Essay The Space Of Memory: In An Archive By Carolyn Steedman

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Creative Histories Presentation

History is a narrative of human experience, written retrospectively. There is a process of evaluation and reflection that colours, interprets and reshapes events into patterns of memory that can be selective and distinctly individual. Authenticity and verifiable details make history a more reliable ‘story’ of human experience through the additional use of personal memories. Memory is fragile, often short term and highly subjective. The mind’s impact on memory can seriously affect a person’s life long after the events that are burned into memory have actually occurred.

This reading is Carolyn Steedman’s essay ‘The Space of Memory: In an Archive’- from her book Dust that analyses how modern historiography has developed.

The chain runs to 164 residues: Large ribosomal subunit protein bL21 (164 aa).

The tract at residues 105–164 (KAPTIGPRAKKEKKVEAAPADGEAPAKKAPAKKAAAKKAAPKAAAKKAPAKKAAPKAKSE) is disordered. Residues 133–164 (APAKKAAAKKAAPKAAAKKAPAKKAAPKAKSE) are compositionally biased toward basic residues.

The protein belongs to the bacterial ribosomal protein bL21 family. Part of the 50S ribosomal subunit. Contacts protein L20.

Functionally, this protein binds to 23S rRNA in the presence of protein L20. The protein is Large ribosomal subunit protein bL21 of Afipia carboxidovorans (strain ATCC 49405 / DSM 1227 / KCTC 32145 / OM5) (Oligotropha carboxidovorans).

By considering the experience of historians in national and regional archives, the relationship of memory to history and historical practice is discussed. The professional experience of historians is connected to wider social and psychological uses of the past, and of history in European societies, over the 200 years since official archives were inaugurated.

Through the use of archives,
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As history is “one of the great narrative modes that are our legacy from the 19th century” and is “a way of plotting and telling a life”, it becomes a way for the interpreter to represent themselves and form an identity. Going back to favourite historical figures, usually they are a person the historian admires and has researched, but is also someone they can relate and emphasise to. This search for representation, though less overwhelming than Steedman’s insinuations, does match with her psychoanalysis reasoning that the object being searched for “has been altered in the very search for it” so while “this is not to say that nothing is found, but that thing is always something else, a creation of the search and the duration of the

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